Statement of Contributions to the Canada Pension Plan
The Canada Pension Plan (CPP) uses a Statement of Contributions to keep a record of your pensionable earnings and your contributions to the Plan. Your statement shows your total CPP contributions for each year and the earnings on which your contributions are based. It also provides an estimate of what your pension or benefit would be if you and/or your family were eligible to receive it now.
The Statement of Contributions can assist you in your retirement planning.
The online printed version of your CPP Statement of Contributions is considered a legal document unless contested in court. If it is being contested, you will need an official paper version. Use My Service Canada Account or contact us directly to ask us to send you an official paper copy of your Statement of Contributions.
Check the accuracy of your statement, particularly your name, address, date of birth and pensionable earnings and contributions. You should compare these amounts to any previous T4 tax information slips. If you disagree with any of the figures, contact us immediately. A discrepancy could affect the amount of your future CPP benefits, including the post-retirement benefit.
How do I get a copy?
Via My Service Canada Account
You can visit My Service Canada Account to view or print a copy of your Canada Pension Plan (CPP) Statement of Contributions, at your convenience.
You will not be able to use My Service Canada Account if you:
- have worked only in Quebec, or
- currently live in Quebec and have worked in Quebec and another province
Contact the Régie des rentes du Québec for more information.
You can also request a copy of your statement by mail at:
Contributor Client Services
Canada Pension Plan
PO Box 9750 Postal Station T
Ottawa ON K1G 3Z4
How do I correct information?
Let us know immediately if any of your information is incorrect or missing.
Any Canada Pension Plan (CPP) benefits you receive will be based on the contributions and earnings data on your statement, so please check your information carefully.
Employed individuals: Send us a copy of the earnings and contributions information on your T4 slip(s), or a signed letter on company letterhead from each of your employers confirming all your earnings and contributions to the Canada Pension Plan for the year(s) in question.
Self-employed individuals: Send us a copy of your T1 annual income tax return with your earnings and contributions information and your Notice of Assessment for the year(s) in question.
Note: Current tax year
For the current tax year, the statement "not yet available" appears if the CPP has not yet received the contribution information from Canada Revenue Agency or the Québec Pension Plan. Next year's statement will have your contributions, if you file your income tax return.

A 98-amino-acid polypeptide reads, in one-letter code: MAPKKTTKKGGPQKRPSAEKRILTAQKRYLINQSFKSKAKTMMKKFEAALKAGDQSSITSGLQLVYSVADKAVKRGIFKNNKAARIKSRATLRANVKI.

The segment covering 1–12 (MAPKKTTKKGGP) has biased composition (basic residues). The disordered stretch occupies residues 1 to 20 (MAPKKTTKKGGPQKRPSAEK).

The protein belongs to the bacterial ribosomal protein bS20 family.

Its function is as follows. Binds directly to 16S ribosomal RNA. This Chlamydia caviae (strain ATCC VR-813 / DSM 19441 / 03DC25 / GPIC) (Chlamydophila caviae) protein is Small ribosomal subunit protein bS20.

Here are some common terms that are used on your Statement of Contribution and a brief description to help you understand how they are being used.
- Date of Statement
- The date of statement refers only to the date that the Statement of Contributions was produced. The statement is generally mailed to you the same month that it was printed.
The "Year" column on your Statement of Contributions starts with the year you turned 18 or January 1966, whichever is later. This column will end with:
- the year in which you begin to receive a CPP retirement pension; or
- the year in which you begin to receive a CPP disability benefit; or
- the year you turn 70 years of age.
If you are not receiving a CPP retirement pension, disability benefit, or are under 70 years of age, the last year on the statement, is the last full calendar year.
- Your Contributions
The amounts in this column are the contributions you have made to the CPP and the QPP, if applicable. Contributions are made by employers, employees, and self-employed people.
Contributions are based on your annual earnings between a minimum amount called the Year's Basic Exemption (YBE) and a maximum amount known as the Year's Maximum Pensionable Earnings (YMPE). The YMPE is approximately the average Canadian wage. For 2013 the YBE is $3,500, and the YMPE is $51,100.
- Your Pensionable Earnings
- This column shows your earnings through employment and/or self-employment each year, up to a maximum. These are your "pensionable" earnings. The maximum amount is adjusted every year. For 2013, it is $51,100. This figure is based on the average Canadian wage as measured by Statistics Canada.
- "B" – Below Basic Exemption
- A letter "B" will appear in the "Pensionable Earnings" column which indicates earnings below the basic exemption dollar value required to have a valid contribution for that year.
- "CQ" – CPP/QPP
- The letters "CQ" will appear in "Your Contributions" column if you contributed to both the Canada Pension Plan and Quebec Pension Plan in the same calendar year.
- "CS" – Credit Split
- The letters "CS" will appear in the column "Your Pensionable Earnings" to show that there was a credit split for that year.
- "M" - Maximum
A letter "M" will appear in "Your pensionable earnings" column to show that you have maximum earnings and have made a maximum contribution for that year.
For example: In 2013, if you earned more than $51,100 and have made the maximum employee contribution of $2,356.20, a letter "M" will appear to the right of the pensionable earnings.
- "P" – Post-Retirement benefit
- The letter "P" will appear in "Your Pensionable Earnings" column to indicate contributions to a post-retirement benefit.
- "Q" – Quebec Pension Plan
- The letter "Q" will appear in "Your Contributions" column, to indicate contributions to the Quebec Pension Plan in that calendar year for that year.
- "S" - Self-employed
- The letter "S" will appear in the "Your contributions" column to show that all or part of the contributions are based on self-employed earnings for that year.
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